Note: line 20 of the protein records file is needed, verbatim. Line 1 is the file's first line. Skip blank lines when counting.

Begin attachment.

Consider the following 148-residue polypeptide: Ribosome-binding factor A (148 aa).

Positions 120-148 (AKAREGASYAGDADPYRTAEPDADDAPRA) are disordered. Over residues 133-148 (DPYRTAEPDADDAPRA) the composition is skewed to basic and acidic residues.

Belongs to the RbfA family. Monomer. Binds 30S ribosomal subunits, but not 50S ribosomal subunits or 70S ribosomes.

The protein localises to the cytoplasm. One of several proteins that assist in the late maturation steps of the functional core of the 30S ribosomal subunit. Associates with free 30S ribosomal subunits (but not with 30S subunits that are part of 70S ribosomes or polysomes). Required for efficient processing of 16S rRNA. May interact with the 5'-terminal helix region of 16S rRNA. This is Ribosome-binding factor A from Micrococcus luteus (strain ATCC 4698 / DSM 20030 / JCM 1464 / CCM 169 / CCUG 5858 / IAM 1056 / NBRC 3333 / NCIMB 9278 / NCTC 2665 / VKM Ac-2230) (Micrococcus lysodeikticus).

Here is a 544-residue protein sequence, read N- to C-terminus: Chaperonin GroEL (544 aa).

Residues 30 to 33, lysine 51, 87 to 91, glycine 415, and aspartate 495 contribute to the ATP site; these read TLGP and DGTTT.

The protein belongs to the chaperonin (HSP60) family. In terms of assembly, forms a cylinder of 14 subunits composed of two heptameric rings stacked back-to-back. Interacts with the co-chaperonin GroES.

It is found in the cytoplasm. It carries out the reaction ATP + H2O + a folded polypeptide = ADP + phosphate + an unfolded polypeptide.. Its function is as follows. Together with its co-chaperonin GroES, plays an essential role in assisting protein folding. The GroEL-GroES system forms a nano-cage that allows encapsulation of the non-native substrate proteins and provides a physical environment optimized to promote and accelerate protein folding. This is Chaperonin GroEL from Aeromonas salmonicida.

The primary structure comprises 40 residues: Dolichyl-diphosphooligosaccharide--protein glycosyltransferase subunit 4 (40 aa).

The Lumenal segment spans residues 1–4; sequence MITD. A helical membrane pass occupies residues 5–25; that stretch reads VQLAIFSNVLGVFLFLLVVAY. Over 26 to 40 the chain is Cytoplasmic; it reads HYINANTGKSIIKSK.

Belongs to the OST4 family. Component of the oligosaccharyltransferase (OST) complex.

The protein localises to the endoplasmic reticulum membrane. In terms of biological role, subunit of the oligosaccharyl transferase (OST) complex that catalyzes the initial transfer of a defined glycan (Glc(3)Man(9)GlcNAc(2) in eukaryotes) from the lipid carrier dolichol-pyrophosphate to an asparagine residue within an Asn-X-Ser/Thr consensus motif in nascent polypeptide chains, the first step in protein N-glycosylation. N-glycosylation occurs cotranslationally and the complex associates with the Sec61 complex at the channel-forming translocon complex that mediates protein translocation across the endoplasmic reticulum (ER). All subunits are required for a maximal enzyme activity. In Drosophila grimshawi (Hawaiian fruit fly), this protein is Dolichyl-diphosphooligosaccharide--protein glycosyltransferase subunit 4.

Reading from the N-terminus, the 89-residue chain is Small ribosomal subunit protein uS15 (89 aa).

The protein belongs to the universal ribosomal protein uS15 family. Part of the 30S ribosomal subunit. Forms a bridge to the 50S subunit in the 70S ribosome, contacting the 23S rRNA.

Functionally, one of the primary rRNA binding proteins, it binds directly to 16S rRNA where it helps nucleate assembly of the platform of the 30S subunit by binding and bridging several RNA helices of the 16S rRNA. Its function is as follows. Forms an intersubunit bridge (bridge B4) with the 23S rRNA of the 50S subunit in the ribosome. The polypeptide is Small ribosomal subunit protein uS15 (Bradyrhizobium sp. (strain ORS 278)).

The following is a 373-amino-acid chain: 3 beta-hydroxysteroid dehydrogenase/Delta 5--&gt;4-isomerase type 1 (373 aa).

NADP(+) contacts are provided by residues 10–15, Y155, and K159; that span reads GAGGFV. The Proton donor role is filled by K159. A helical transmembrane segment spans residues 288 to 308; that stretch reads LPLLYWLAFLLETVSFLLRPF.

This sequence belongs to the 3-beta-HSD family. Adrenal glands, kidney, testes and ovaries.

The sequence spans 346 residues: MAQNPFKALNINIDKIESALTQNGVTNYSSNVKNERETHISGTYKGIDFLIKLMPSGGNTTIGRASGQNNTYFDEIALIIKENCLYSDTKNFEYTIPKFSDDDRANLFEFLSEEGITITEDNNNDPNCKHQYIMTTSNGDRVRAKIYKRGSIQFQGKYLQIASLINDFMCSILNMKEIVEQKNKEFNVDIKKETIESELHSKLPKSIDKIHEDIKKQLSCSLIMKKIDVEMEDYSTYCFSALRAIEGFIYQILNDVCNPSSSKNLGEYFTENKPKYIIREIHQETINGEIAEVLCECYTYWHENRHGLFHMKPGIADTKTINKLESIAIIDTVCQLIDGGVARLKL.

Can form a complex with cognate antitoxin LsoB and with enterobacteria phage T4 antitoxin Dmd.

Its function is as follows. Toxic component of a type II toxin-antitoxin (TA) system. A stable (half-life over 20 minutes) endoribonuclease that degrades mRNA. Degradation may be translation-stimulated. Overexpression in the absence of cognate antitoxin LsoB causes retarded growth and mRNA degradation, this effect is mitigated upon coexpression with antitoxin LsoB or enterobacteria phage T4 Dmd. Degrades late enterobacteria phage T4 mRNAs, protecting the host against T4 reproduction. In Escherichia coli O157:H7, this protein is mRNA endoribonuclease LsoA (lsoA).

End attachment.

Can form a complex with cognate antitoxin LsoB and with enterobacteria phage T4 antitoxin Dmd.